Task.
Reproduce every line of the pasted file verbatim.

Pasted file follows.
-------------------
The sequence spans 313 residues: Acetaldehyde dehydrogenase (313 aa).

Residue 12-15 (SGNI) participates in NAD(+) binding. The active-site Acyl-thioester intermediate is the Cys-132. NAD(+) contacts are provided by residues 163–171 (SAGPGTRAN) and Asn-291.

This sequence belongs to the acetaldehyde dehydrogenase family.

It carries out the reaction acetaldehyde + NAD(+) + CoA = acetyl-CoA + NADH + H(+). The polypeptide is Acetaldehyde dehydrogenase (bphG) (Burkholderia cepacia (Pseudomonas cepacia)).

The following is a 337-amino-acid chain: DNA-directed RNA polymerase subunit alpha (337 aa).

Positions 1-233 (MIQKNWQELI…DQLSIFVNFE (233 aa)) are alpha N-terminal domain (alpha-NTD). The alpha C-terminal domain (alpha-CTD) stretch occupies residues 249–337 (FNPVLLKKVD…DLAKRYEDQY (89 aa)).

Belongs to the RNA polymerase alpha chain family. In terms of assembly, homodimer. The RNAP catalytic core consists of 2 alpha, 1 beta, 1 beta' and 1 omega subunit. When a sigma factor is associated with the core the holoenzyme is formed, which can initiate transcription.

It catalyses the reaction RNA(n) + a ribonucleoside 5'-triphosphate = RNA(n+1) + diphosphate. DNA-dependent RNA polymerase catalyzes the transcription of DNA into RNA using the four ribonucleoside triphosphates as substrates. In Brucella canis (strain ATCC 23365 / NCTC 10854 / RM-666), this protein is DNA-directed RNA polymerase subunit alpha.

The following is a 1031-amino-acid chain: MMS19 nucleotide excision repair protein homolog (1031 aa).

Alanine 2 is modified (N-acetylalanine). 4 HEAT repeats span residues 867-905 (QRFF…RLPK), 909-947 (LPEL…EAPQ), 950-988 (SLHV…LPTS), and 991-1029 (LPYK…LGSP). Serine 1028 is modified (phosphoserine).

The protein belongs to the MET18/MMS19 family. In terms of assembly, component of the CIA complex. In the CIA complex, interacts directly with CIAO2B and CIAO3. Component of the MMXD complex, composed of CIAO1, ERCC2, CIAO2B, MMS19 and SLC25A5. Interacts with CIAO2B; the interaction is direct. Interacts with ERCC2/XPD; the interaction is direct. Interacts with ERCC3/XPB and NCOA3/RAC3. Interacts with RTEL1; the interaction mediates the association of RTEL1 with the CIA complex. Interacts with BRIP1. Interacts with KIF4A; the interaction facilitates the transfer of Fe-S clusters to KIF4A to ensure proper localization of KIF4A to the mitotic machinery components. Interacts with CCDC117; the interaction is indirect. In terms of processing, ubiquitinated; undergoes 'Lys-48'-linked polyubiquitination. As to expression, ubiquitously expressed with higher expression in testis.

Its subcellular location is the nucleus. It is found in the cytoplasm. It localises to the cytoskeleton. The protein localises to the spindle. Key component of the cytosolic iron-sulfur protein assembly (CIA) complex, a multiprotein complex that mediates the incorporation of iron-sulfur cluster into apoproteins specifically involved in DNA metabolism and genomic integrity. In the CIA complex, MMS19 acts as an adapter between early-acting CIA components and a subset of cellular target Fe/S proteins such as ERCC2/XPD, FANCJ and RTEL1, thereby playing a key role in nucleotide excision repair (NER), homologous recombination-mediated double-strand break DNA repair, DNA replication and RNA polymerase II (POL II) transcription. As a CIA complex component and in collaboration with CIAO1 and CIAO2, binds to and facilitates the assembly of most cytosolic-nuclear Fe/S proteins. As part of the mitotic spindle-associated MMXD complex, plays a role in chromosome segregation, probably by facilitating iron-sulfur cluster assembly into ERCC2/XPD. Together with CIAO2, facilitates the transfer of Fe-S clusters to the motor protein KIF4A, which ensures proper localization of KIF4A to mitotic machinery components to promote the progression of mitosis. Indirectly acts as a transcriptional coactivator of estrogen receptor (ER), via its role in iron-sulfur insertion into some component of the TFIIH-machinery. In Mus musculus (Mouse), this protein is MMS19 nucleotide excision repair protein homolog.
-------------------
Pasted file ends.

The sequence spans 313 residues: Acetaldehyde dehydrogenase (313 aa).

Residue 12-15 (SGNI) participates in NAD(+) binding. The active-site Acyl-thioester intermediate is the Cys-132. NAD(+) contacts are provided by residues 163–171 (SAGPGTRAN) and Asn-291.

This sequence belongs to the acetaldehyde dehydrogenase family.

It carries out the reaction acetaldehyde + NAD(+) + CoA = acetyl-CoA + NADH + H(+). The polypeptide is Acetaldehyde dehydrogenase (bphG) (Burkholderia cepacia (Pseudomonas cepacia)).

The following is a 337-amino-acid chain: DNA-directed RNA polymerase subunit alpha (337 aa).

Positions 1-233 (MIQKNWQELI…DQLSIFVNFE (233 aa)) are alpha N-terminal domain (alpha-NTD). The alpha C-terminal domain (alpha-CTD) stretch occupies residues 249–337 (FNPVLLKKVD…DLAKRYEDQY (89 aa)).

Belongs to the RNA polymerase alpha chain family. In terms of assembly, homodimer. The RNAP catalytic core consists of 2 alpha, 1 beta, 1 beta' and 1 omega subunit. When a sigma factor is associated with the core the holoenzyme is formed, which can initiate transcription.

It catalyses the reaction RNA(n) + a ribonucleoside 5'-triphosphate = RNA(n+1) + diphosphate. DNA-dependent RNA polymerase catalyzes the transcription of DNA into RNA using the four ribonucleoside triphosphates as substrates. In Brucella canis (strain ATCC 23365 / NCTC 10854 / RM-666), this protein is DNA-directed RNA polymerase subunit alpha.

The following is a 1031-amino-acid chain: MMS19 nucleotide excision repair protein homolog (1031 aa).

Alanine 2 is modified (N-acetylalanine). 4 HEAT repeats span residues 867-905 (QRFF…RLPK), 909-947 (LPEL…EAPQ), 950-988 (SLHV…LPTS), and 991-1029 (LPYK…LGSP). Serine 1028 is modified (phosphoserine).

The protein belongs to the MET18/MMS19 family. In terms of assembly, component of the CIA complex. In the CIA complex, interacts directly with CIAO2B and CIAO3. Component of the MMXD complex, composed of CIAO1, ERCC2, CIAO2B, MMS19 and SLC25A5. Interacts with CIAO2B; the interaction is direct. Interacts with ERCC2/XPD; the interaction is direct. Interacts with ERCC3/XPB and NCOA3/RAC3. Interacts with RTEL1; the interaction mediates the association of RTEL1 with the CIA complex. Interacts with BRIP1. Interacts with KIF4A; the interaction facilitates the transfer of Fe-S clusters to KIF4A to ensure proper localization of KIF4A to the mitotic machinery components. Interacts with CCDC117; the interaction is indirect. In terms of processing, ubiquitinated; undergoes 'Lys-48'-linked polyubiquitination. As to expression, ubiquitously expressed with higher expression in testis.

Its subcellular location is the nucleus. It is found in the cytoplasm. It localises to the cytoskeleton. The protein localises to the spindle. Key component of the cytosolic iron-sulfur protein assembly (CIA) complex, a multiprotein complex that mediates the incorporation of iron-sulfur cluster into apoproteins specifically involved in DNA metabolism and genomic integrity. In the CIA complex, MMS19 acts as an adapter between early-acting CIA components and a subset of cellular target Fe/S proteins such as ERCC2/XPD, FANCJ and RTEL1, thereby playing a key role in nucleotide excision repair (NER), homologous recombination-mediated double-strand break DNA repair, DNA replication and RNA polymerase II (POL II) transcription. As a CIA complex component and in collaboration with CIAO1 and CIAO2, binds to and facilitates the assembly of most cytosolic-nuclear Fe/S proteins. As part of the mitotic spindle-associated MMXD complex, plays a role in chromosome segregation, probably by facilitating iron-sulfur cluster assembly into ERCC2/XPD. Together with CIAO2, facilitates the transfer of Fe-S clusters to the motor protein KIF4A, which ensures proper localization of KIF4A to mitotic machinery components to promote the progression of mitosis. Indirectly acts as a transcriptional coactivator of estrogen receptor (ER), via its role in iron-sulfur insertion into some component of the TFIIH-machinery. In Mus musculus (Mouse), this protein is MMS19 nucleotide excision repair protein homolog.